Hours of Classic Crime and Mystery Movies. Discover Our Film Noir and Alfred Hitchcock Collections

Above you'll find Alfred Hitchcock's Number Seventeen, free to watch in its entirety. Released in 1932, the film finds a gang of jewel thieves desperate to hide their latest bounty, a diamond necklace. Just when they think they've found the perfect house in which to stash it — the Number Seventeen of the title — their plans begin to unravel when various outsiders (including but not limited to a sneaky police detective) turn up there. Hitchcock delivers this story with an odd mix of suspense and comedy, and, perhaps as a result, it hasn't been one of his most widely seen pictures. But you can watch it with a click of a mouse, just as you can any of the films in our collection of 21 Free Hitchcock Movies Online. There you can experience many evenings of entertainment from the English-turned-American master of twentieth-century cinematic suspense. From his Daphne du Maurier adaptation Jamaica Inn to his early hit The 39 Steps to his British version of The Man Who Knew Too Much, Hitchcock delivers shipwrecks, conspiracies, paranoia, and uneasy romantic intrigue — all at no charge.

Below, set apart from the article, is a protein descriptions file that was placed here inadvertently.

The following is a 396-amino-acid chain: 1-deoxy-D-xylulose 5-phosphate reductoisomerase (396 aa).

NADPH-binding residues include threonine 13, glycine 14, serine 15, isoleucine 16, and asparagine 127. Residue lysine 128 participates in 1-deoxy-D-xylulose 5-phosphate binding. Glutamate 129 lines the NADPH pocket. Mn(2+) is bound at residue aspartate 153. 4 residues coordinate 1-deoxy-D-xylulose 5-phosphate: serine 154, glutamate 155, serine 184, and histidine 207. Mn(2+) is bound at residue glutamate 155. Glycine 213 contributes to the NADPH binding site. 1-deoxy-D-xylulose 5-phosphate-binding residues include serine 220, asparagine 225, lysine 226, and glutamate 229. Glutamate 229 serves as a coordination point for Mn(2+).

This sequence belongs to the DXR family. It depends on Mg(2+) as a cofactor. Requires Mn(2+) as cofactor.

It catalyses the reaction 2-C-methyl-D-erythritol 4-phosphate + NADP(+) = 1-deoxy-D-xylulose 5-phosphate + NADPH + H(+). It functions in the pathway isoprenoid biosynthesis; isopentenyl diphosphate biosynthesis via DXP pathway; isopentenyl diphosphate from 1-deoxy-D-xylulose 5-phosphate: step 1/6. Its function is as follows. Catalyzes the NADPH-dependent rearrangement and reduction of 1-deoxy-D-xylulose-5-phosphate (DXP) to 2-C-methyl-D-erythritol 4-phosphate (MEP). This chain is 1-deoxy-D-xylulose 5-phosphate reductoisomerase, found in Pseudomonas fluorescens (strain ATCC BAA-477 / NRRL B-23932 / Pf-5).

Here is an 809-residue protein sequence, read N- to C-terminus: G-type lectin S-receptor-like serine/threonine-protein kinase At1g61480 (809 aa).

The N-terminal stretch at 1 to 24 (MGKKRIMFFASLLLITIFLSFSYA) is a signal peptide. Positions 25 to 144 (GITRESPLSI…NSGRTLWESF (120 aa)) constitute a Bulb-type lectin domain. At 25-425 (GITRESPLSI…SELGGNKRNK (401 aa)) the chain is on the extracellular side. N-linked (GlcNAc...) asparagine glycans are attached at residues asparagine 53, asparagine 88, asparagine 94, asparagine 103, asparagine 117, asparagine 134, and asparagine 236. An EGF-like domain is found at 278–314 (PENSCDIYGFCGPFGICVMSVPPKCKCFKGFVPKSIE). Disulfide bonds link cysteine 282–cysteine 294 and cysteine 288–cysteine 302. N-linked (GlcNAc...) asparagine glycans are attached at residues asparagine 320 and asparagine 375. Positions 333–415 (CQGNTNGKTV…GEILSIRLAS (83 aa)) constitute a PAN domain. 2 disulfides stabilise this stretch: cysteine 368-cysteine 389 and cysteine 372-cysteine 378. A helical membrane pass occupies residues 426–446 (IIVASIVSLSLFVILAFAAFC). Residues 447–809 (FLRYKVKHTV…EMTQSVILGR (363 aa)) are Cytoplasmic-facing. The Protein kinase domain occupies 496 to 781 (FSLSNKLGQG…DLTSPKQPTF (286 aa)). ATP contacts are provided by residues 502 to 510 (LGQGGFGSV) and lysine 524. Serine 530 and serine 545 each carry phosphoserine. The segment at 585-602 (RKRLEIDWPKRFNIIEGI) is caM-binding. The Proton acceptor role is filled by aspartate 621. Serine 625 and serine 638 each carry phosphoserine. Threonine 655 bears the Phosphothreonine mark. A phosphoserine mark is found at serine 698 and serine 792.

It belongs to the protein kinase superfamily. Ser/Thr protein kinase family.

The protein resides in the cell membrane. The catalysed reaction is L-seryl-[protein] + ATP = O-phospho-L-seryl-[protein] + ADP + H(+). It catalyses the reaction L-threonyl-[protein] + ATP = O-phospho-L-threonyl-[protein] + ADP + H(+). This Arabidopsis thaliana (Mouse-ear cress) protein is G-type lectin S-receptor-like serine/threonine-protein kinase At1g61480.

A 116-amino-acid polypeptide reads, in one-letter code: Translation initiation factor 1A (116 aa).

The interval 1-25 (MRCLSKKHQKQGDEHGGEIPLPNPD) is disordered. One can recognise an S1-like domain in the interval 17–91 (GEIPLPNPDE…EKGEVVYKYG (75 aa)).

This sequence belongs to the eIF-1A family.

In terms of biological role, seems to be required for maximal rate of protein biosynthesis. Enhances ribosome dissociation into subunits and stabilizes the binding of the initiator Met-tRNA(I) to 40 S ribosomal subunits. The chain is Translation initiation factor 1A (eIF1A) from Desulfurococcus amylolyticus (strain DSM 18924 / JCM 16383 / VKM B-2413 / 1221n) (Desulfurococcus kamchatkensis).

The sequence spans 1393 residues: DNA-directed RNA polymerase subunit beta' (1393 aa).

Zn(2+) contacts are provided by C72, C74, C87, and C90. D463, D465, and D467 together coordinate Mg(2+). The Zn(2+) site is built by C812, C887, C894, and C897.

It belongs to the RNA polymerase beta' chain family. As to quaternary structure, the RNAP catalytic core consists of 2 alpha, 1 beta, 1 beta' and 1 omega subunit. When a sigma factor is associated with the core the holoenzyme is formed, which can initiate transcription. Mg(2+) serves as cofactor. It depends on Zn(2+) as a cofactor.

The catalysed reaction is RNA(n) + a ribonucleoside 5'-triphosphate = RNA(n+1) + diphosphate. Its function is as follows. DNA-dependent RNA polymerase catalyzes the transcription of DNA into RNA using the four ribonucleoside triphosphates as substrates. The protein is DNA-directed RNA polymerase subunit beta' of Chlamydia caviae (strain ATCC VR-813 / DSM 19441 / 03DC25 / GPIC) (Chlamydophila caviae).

And if you watch all 21 free Hitchcock pictures, don't worry; we've got more crime and mystery in store for you. Look no further than our collection of Free Film Noir Movies. Just above, we've embedded He Walked by Night, a gritty tale of postwar Los Angeles starring Dragnet’s Jack Webb. The film would go on to provide the basis for Dragnet itself. Or perhaps you'd prefer to watch The Lady from Shanghai, starring and directed by Orson Welles, which mixes film noir traditions with Welles' own idiosyncratic, sometimes perfectionist and sometimes downright anti-perfection tendencies; "the weirdest great movie ever made," critic Dave Kehr called it. If you're looking for more noir Welles, our collection also contains The Stranger, his previous film. Starring Edward G. Robinson as a Nazi hunter, it came out as the first film after the Second World War to actually include footage of concentration camps. Both our noir and Hitchcock collections contain a great deal of history as well as a great deal of craft. They may not make movies like these anymore, but now it's easier than ever to watch the ones they made back then.

Related content:

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François Truffaut’s Big Interview with Alfred Hitchcock (Free Audio)

Orson Welles Explains Why Ignorance Was the Genius Behind Citizen Kane

100 Greatest Posters of Film Noir

Colin Marshall hosts and produces Notebook on Cities and Culture. Follow him on Twitter at @colinmarshall.


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